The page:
Al wadi (the valley)

Growing up,
I could not understand why
Fayrouz sang for her Shadi;
a distant relative
I had not seen since I was five.

His wadi seemed to be
a world of binaries;
of haves and have nots
of before and after shots
that dropped a cause to each effect
and shuttered sepia images
of naked Vietnamese girls
running away from
star speckled dreams,

you see-

Before I understood
why Fayrouz cried for her Shadi,
my wadi woke up to the
battlesongs of kettle and stove,
waited its turn at the table to eat,
flirted with the curves
of my mother’s back
as she lego blocked rainbows
on our verandah sill

Before
my  wadi was forgetful
of gravity and time
left every jabal open
to the echoes of helloes and goodbyes,
was not afraid when it lost its way home
because every home held a friend
and every friend was a home.

You see

I never understood why Fayrouz
wept for her Shadi
until after rose its head
above the waters of my wadi;
swallowed goodbyes from stillborn days
pumped eyes into bloated balloons
that burst from the effect of your cause

because

After found Shadi,
knocked his knees like dominoes
until he prayed the wrong way;
turned his streets into open heart surgery
and alleys into 1920s bars,

cigar smoke down low

After did not question
where the gangsters
came from or why
they lit fires on scorched grounds,
and shot down wrong
but somehow always missed right.

After made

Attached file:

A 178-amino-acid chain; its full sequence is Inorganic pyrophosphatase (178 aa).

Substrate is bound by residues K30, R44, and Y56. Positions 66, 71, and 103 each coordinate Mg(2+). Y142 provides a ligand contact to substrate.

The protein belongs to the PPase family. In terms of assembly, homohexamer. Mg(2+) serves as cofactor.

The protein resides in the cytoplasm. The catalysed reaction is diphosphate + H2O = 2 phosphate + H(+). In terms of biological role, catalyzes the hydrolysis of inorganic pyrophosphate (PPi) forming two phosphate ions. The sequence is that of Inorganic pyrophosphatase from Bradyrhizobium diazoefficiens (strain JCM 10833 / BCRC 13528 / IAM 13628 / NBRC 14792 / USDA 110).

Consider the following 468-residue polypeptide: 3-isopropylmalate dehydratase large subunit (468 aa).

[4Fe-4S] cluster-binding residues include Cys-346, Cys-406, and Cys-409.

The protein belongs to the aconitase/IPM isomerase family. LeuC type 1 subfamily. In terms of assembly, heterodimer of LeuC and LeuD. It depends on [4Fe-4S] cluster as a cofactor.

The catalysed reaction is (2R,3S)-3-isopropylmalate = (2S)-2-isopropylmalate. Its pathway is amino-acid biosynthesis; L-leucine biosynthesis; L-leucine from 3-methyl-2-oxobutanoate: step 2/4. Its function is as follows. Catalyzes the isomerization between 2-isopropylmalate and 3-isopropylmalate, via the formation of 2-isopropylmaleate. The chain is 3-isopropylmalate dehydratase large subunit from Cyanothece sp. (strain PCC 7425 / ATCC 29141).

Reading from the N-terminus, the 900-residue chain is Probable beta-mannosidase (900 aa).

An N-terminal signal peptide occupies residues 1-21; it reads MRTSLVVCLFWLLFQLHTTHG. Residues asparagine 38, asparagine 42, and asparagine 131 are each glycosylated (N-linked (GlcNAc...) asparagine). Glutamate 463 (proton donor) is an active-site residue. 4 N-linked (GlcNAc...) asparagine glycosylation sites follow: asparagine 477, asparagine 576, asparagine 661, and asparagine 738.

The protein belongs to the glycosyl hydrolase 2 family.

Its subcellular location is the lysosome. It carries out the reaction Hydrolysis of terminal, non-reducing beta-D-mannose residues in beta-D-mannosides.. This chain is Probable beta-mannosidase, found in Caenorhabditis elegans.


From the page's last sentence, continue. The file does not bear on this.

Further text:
my world binary
of haves and have nots,
of before and after shots,
an effect lost to your cause
because victory is a crescent
that you noose around my freedom

Still my arms I raise
in deflated salute
to the bullet that
refuses to fire the shot
that killed Shadi
because in my wadi,
Shadi still plays hide and seek
and prays that those who seek
no longer have to hide.

And now I know
why Fayrouz longs for her Shadi
for every generation has its Shadi,
who is lost to his wadi,
and mine is Alan.

For Aleppo.

Translations

  • Al wadi = the valley
  • Wadi = valley
  • Jabal = mountain
  • Fayrouz= Lebanese singer who sang ‘Ana w Shady‘ (Shadi and I), a song about the children who died in the Lebanese civil war. In the song, she tells how she used to play with a boy called Shadi near the wadi, and one day when the war came, she called his name but he didn’t answer. Twenty years pass, and she grows up while Shadi remains a boy playing in the snow.
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